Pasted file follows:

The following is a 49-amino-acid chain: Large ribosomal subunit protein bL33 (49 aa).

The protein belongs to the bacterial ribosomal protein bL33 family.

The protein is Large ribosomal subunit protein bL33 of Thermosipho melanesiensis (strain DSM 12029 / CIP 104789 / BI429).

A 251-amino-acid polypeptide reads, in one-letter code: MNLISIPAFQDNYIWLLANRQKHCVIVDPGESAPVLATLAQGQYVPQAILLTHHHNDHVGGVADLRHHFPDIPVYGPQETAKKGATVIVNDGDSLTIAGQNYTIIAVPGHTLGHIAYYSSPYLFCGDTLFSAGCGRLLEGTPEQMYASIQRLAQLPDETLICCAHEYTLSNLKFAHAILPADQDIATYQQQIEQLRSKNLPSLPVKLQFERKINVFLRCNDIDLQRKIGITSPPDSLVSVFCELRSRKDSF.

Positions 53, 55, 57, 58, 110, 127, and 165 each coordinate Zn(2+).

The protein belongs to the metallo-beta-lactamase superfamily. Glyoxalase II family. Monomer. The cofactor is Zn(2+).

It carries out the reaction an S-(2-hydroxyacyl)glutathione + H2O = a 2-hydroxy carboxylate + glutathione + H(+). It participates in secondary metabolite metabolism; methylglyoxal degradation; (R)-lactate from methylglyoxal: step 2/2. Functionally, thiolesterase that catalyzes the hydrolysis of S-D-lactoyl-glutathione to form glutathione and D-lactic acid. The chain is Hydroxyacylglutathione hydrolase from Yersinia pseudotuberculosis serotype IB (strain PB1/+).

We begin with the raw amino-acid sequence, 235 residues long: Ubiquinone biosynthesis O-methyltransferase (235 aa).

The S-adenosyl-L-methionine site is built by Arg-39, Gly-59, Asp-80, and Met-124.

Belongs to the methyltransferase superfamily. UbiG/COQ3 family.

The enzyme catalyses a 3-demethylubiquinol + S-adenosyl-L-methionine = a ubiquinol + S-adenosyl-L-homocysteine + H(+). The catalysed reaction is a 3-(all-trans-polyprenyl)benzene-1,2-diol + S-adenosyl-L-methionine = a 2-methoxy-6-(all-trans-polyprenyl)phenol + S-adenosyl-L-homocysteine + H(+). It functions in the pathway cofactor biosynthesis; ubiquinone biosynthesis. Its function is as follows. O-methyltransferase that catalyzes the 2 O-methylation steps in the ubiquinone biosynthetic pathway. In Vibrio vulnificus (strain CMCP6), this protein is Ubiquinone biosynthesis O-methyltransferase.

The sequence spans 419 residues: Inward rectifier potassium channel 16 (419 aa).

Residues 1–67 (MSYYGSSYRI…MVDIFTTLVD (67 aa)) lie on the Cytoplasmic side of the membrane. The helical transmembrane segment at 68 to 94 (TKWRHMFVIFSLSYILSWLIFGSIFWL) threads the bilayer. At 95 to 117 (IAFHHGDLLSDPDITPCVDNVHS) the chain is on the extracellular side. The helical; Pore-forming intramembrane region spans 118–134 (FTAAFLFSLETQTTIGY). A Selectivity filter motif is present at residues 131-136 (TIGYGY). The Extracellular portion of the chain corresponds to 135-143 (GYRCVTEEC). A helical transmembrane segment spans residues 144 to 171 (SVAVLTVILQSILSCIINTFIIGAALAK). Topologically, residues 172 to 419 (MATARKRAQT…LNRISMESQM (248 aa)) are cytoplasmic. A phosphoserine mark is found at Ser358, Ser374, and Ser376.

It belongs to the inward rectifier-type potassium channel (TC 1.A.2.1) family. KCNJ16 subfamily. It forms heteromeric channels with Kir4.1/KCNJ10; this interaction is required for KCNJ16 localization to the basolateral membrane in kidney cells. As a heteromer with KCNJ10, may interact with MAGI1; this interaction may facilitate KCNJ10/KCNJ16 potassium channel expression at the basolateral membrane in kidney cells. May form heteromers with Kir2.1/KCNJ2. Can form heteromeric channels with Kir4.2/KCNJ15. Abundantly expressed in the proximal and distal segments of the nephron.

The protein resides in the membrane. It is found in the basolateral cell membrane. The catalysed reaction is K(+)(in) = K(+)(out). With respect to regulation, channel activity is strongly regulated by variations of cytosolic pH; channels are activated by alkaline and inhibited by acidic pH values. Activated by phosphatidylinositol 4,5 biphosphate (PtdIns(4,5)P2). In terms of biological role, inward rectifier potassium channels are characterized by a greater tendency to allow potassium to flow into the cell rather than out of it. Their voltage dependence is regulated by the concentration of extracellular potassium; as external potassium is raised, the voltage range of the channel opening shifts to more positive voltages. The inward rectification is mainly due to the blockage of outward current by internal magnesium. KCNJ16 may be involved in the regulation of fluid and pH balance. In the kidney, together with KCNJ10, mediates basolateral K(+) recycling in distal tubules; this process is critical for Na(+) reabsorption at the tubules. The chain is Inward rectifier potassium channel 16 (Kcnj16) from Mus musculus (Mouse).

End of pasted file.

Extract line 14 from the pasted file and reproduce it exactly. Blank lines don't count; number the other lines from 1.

It belongs to the inward rectifier-type potassium channel (TC 1.A.2.1) family. KCNJ16 subfamily. It forms heteromeric channels with Kir4.1/KCNJ10; this interaction is required for KCNJ16 localization to the basolateral membrane in kidney cells. As a heteromer with KCNJ10, may interact with MAGI1; this interaction may facilitate KCNJ10/KCNJ16 potassium channel expression at the basolateral membrane in kidney cells. May form heteromers with Kir2.1/KCNJ2. Can form heteromeric channels with Kir4.2/KCNJ15. Abundantly expressed in the proximal and distal segments of the nephron.